The “Excessively Grandiose” & Narcissistic World of Facebook

From The Guardian:

Researchers at Western Illinois University studied the Facebook habits of 294 students, aged between 18 and 65, and measured two “socially disruptive” elements of narcissism – grandiose exhibitionism (GE) and entitlement/exploitativeness (EE).

GE includes ”self-absorption, vanity, superiority, and exhibitionistic tendencies” and people who score high on this aspect of narcissism need to be constantly at the centre of attention. They often say shocking things and inappropriately self-disclose because they cannot stand to be ignored or waste a chance of self-promotion.

The EE aspect includes “a sense of deserving respect and a willingness to manipulate and take advantage of others”.

Read the whole piece.

Want to know something interesting?  I’ve posted 1,401 blogs as of this one.  I think the most highly trafficked piece I’ve written was on “narcissistic personality disorder.”  It’s two years old and gets traffic like I posted it yesterday.  Whatever you think of this “disorder” (I continue to contend that this is primarily a spiritual problem, not a psychological one), it’s very clear from the Internet searches that occasionally lead the odd straggler to this blog that many, many people are dealing with a level of narcissism they do not understand.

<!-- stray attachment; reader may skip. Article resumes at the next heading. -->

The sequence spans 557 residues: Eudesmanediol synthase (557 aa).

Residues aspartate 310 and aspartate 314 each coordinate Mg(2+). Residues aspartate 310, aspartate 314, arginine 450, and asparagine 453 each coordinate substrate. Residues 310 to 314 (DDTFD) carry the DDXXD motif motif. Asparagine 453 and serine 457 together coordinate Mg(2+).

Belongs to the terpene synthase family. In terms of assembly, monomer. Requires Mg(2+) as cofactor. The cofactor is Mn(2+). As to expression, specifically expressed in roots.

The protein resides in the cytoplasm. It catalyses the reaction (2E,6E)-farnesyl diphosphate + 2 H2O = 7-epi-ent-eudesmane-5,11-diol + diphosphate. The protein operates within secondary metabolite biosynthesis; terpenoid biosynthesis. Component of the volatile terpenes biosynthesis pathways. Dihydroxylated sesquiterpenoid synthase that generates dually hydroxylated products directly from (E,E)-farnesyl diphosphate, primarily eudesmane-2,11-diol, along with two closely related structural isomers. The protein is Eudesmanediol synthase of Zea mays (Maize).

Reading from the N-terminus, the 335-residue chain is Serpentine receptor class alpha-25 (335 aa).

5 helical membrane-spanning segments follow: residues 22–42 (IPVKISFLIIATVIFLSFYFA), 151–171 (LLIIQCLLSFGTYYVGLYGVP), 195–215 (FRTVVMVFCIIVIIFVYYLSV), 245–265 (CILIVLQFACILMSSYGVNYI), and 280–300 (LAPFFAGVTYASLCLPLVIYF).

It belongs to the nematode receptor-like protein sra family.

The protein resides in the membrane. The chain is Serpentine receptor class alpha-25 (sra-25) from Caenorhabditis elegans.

Is Facebook to singlehandedly blame for all this?  No.  You can use social media well or poorly.  There are some inherent temptations on Facebook, though, and those do relate to the desire to draw attention to oneself.  Social media more broadly puts us all in an interesting position when it comes to self-promotion.  There is a need for continual spiritual temperature-taking as we use these media.  Why am I posting this?  Is this calling attention to God and big things of him, or is it merely a shout in a crowded room for people to look at me?  Am I writing this to edify people and point up the gospel, or do I simply want more traffic my way?

And it’s worth noting that whether we use Facebook or not, we could all use less personal grandiosity and more divine grandeur.  There is no limit, no satiation point, for our study of God, for our meditation on his perfections.  However we use or don’t use social media, we all need less immersion in our narcissistic, self-driven world and more immersion in the “world of love” that is communion with God through union with Christ.

A good rule of spiritual thumb: less of us, more of him (John 3:30).


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